Livestock's environment foodprint
As the world population continues to grow (crossing 7bn people in 2011), the strain on natural resources keeps increasing. While many people have started taking initiatives to reduce their environmental footprint, the most far reaching solution to critical environmental challenges is often overlooked.
Environmental foodprint of livestock industry
Unknown to most, the livestock industry is the single largest contributor to all our worst environmental issues. As per the United Nations1, the livestock industry is responsible for:
Carbon emissions: the single largest contributor to carbon emissions globally – contributing 38% more emissions than the energy industry, 28% more than transportation and 12.5% more than the industrial sector.
Land: the single largest user of global land resources – using up 70% of global agricultural land and 30% of the land surface of the planet
Water: the single largest user of our freshwater resources – consuming 36% of global usable fresh water resources and accounting for 8% of global human water usage.
Deforestation: the single largest cause of deforestation globally. It is estimated that land cleared for pastures accounts for 70% of the deforestation in the amazon, with land cleared for animal feedstock production accounting for the bulk of the rest.
Pollution (land & water): one of the leading causes of pollution globally, accounting for a disproportionate share of the degradation and pollution of our precious land and freshwater resources.
Hunger: possibly the leading cause of food shortage and hunger globally. Every year 760 mn tons of grains are fed to animals instead of humans – accounting for 36% of all grain produced globally.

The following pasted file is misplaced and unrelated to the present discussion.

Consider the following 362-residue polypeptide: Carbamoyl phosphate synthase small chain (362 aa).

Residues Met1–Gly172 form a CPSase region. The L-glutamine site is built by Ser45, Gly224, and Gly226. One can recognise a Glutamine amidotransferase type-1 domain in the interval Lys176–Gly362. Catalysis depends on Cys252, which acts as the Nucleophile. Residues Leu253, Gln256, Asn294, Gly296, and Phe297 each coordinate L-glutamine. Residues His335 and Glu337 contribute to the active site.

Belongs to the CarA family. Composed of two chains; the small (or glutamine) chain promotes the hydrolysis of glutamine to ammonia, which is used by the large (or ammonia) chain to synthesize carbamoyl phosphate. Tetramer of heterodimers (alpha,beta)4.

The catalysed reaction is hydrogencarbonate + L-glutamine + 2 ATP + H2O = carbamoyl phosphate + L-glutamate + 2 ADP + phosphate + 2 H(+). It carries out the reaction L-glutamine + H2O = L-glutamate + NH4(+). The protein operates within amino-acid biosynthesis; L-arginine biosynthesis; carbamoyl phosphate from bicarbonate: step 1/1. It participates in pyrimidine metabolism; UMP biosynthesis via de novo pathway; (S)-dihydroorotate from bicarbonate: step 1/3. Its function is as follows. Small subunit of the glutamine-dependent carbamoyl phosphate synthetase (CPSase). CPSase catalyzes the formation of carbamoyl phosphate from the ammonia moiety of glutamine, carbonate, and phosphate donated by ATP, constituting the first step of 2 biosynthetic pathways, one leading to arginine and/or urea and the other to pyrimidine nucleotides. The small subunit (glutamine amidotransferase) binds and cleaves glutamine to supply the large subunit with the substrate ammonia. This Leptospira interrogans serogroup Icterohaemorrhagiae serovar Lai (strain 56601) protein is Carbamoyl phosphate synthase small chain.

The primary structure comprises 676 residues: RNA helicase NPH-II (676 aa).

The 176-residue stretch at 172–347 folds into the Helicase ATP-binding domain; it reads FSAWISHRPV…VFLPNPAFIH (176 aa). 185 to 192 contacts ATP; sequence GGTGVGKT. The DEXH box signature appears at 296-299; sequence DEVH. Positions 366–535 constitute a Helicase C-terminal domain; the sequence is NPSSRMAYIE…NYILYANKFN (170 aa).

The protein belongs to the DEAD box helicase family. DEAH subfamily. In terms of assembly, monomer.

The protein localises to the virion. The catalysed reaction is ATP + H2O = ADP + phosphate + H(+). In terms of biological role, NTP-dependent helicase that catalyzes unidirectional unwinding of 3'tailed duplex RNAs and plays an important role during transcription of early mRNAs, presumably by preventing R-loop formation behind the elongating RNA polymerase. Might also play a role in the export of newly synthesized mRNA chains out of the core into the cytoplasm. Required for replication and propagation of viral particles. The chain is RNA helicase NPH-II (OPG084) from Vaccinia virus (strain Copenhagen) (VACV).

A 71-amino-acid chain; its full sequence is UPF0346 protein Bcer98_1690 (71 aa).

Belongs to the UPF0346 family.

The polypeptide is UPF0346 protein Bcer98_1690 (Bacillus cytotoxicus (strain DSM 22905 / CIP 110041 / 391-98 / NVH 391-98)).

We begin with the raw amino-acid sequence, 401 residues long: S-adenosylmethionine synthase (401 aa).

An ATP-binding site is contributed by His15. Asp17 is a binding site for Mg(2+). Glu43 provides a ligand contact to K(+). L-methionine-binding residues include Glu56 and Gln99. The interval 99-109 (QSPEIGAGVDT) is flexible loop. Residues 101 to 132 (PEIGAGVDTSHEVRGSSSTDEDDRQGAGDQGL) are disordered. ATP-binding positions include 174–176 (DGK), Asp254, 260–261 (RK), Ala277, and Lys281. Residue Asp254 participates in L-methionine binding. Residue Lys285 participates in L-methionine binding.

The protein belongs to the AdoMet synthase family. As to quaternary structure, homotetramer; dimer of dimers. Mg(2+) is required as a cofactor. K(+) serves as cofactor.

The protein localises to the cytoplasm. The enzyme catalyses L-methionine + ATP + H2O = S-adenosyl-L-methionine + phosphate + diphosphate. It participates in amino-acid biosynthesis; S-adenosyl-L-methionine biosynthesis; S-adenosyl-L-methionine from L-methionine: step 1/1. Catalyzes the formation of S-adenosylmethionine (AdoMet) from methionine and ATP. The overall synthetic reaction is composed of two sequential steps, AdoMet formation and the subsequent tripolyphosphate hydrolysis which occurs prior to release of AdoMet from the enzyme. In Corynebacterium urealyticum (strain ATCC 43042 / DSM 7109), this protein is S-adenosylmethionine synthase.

Lower your enviromental foodprints
Meat & dairy products are much more resource intensive at every level, as compared to plant based foods. Even small shifts in dietary patterns towards a vegetarian / vegan diet (such as giving up meat one day a week, reducing proportion of meat & dairy products in diet or ideally shifting completely to a vegetarian / vegan diet) can have large positive implications for reductions in carbon emissions, as well freeing up significant land, water & grain resources.
Diet and our carbon foodprint
While most fruits & vegetables have a footprint of less than 0.5 kg of CO2, animal products have a footprint ranging from 2-16 kg of CO2 (anywhere between 4 – 50 x the emissions per kg of product).
Carbon foodprint of common food items
The production of meat & dairy products result in significantly more emissions of harmful greenhouse gases, than plant based foods. (Data source: Clean Metrics)
Diet and our water foodprint
In 2008, leading global water institutions & scientists got together to form the Water Footprint Network – a globally coordinated effort aimed at calculating the water footprint of various products consumed by humans, to get a better sense on virtual water trade and to help form policies around the same. The water footprint network, has established what is arguably one of the most in depth and authenticated database of water footprints of various products. As the chart below shows, while most plant based foods have a water footprint of between 200 – 800 ltrs / kg, animal products have a water footprint of between 3000 – 15000 ltrs / kg.
Water foodprint of common food items